The Re-Generations project stems from the need to strengthen mechanisms for the social inclusion of the younger generation of migrants after the age of 18, through the involvement of the local community that welcomes them in the paths of reception from a young age. The involvement and support of members of the civil society who become “mentors”, i.e., reference points for these young people and bridges the gap between them and the community, becomes an important element of inclusion and enhancement of skills, stories and experiences of these young people.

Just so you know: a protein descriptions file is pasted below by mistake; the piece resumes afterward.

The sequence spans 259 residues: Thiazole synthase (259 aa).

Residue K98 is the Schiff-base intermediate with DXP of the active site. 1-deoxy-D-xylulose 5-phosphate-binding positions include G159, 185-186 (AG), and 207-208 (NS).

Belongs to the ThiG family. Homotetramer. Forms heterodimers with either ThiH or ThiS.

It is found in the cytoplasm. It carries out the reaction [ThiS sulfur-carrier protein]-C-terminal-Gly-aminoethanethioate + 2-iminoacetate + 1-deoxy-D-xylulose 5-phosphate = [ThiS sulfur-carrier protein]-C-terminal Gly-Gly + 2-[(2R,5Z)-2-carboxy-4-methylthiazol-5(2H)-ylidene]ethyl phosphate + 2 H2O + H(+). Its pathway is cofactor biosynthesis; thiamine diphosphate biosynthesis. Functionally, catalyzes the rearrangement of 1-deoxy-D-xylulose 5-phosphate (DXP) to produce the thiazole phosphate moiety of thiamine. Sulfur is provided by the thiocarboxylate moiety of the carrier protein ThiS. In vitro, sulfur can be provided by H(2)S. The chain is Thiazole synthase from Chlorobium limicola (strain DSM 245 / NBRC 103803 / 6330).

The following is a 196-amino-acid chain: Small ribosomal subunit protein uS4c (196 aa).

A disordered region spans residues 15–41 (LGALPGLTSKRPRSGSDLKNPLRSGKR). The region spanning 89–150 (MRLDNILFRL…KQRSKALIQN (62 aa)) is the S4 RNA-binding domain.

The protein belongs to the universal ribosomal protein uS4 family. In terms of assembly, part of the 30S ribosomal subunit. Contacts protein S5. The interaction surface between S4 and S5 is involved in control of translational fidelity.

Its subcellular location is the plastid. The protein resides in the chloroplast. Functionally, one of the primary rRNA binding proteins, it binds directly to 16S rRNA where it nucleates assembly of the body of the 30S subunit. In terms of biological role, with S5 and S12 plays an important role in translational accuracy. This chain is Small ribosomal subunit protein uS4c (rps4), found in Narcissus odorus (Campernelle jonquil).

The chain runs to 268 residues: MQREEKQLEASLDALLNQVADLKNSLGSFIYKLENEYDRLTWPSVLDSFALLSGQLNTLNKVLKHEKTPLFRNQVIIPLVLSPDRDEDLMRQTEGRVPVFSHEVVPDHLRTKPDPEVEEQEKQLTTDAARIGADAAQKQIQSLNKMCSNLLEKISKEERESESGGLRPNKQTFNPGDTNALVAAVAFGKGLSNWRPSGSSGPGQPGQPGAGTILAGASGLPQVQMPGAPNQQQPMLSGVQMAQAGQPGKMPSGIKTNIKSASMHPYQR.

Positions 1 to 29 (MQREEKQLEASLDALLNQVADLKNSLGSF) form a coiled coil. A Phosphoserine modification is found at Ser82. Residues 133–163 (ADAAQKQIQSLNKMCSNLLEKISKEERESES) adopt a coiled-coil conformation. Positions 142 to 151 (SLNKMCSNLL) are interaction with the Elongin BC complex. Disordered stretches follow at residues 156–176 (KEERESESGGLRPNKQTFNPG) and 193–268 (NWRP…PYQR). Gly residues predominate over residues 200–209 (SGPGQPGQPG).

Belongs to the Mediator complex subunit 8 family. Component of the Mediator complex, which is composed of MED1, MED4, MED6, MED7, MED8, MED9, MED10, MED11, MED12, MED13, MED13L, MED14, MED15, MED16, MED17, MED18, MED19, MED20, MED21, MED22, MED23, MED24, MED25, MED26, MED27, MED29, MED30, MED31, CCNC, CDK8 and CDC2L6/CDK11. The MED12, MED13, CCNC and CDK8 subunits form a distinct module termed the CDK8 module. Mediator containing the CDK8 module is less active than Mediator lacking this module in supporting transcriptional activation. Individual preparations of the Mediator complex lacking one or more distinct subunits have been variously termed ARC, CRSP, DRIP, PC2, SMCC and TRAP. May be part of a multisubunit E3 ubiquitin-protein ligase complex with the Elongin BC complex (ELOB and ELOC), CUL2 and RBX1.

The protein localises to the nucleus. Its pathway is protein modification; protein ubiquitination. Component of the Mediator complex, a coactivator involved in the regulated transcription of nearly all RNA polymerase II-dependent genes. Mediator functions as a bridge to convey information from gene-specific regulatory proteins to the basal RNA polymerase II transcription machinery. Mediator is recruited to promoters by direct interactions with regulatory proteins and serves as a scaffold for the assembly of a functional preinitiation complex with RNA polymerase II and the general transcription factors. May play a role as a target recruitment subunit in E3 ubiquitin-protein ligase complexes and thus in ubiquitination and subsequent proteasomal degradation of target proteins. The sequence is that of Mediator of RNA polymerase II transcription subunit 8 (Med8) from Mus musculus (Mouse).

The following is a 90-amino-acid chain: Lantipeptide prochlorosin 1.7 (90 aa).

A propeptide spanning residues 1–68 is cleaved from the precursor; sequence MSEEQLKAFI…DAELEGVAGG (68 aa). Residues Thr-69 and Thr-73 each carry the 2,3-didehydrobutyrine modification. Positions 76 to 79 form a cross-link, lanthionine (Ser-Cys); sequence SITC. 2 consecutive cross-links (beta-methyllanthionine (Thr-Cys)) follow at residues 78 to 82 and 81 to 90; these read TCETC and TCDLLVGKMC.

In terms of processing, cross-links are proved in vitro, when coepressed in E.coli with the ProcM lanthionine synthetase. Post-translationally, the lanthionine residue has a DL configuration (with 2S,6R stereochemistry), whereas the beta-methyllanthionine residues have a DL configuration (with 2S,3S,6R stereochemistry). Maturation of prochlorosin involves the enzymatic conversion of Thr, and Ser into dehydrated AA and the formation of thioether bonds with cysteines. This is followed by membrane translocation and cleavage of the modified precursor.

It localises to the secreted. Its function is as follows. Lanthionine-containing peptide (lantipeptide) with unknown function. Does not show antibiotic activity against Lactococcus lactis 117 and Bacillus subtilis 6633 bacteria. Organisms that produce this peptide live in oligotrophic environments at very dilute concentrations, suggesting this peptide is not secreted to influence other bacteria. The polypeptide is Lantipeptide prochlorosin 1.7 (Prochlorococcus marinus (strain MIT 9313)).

This memoir is a middle ground between a narration about an experience and a guide for mentoring action. It attempts to propose a possible reflection aimed at disseminating a culture of meaningful relationships: relationships between generations, cultures, citizenships, genders, contexts, stories, under a Human Rights-based paradigm. This work must be read in relation to the context in which it is framed: mentoring addressed to young boys and girls coming from foreign countries and leaving the child protection care system. At the same time, it proposes considerations that aspire to go beyond this specific case and be therefore applicable to all kinds of mentoring relationships.